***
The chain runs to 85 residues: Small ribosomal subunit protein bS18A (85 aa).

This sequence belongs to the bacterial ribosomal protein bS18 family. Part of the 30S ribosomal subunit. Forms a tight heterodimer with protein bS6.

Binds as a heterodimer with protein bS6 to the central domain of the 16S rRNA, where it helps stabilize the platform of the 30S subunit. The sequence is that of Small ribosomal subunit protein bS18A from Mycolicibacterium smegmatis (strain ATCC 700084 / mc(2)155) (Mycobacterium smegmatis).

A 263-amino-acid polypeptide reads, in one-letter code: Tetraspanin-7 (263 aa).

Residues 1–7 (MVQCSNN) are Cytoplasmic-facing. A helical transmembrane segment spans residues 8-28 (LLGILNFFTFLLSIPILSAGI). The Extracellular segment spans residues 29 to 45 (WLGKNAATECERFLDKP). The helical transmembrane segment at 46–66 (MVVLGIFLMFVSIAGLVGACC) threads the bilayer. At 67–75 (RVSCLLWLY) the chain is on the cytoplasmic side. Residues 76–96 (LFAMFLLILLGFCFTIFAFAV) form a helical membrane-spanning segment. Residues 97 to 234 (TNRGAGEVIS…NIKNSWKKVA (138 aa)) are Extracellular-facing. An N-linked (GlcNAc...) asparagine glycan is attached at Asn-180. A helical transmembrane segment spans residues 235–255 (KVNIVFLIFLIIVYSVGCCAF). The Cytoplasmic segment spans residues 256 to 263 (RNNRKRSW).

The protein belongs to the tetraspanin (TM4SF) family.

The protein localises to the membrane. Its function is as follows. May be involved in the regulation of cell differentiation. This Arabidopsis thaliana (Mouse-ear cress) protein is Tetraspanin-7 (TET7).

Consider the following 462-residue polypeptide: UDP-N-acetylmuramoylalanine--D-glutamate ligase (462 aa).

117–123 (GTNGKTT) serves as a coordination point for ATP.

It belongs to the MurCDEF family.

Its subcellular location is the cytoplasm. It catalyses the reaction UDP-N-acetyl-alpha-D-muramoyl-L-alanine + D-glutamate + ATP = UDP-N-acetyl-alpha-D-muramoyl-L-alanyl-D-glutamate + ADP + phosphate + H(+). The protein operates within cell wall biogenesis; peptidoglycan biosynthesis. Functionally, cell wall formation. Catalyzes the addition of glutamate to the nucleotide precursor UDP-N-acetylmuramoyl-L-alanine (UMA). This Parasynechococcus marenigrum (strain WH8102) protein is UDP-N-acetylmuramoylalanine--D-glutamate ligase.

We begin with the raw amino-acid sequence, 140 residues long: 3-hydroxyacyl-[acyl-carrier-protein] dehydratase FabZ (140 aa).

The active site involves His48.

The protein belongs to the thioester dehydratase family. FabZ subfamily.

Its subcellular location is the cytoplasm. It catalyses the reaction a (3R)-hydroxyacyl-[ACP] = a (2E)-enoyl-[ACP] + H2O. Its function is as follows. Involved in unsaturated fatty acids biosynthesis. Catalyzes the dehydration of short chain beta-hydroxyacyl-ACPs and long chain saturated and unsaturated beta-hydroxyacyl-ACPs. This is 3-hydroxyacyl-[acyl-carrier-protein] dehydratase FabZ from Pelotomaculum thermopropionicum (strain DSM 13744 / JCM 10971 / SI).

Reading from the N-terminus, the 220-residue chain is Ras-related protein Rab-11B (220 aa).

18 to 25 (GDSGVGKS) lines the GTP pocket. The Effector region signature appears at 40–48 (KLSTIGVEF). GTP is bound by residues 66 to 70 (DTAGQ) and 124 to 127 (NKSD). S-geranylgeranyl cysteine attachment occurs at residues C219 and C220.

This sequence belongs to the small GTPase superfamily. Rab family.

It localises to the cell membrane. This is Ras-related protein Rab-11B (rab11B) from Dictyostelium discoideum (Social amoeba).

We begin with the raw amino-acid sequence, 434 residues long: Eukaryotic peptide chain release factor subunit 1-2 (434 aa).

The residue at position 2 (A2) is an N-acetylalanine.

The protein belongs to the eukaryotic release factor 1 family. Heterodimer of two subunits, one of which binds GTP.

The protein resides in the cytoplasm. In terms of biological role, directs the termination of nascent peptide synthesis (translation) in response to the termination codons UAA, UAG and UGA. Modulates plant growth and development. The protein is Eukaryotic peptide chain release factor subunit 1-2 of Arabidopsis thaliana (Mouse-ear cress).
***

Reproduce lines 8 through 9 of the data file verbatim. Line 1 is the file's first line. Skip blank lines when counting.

Consider the following 462-residue polypeptide: UDP-N-acetylmuramoylalanine--D-glutamate ligase (462 aa).

117–123 (GTNGKTT) serves as a coordination point for ATP.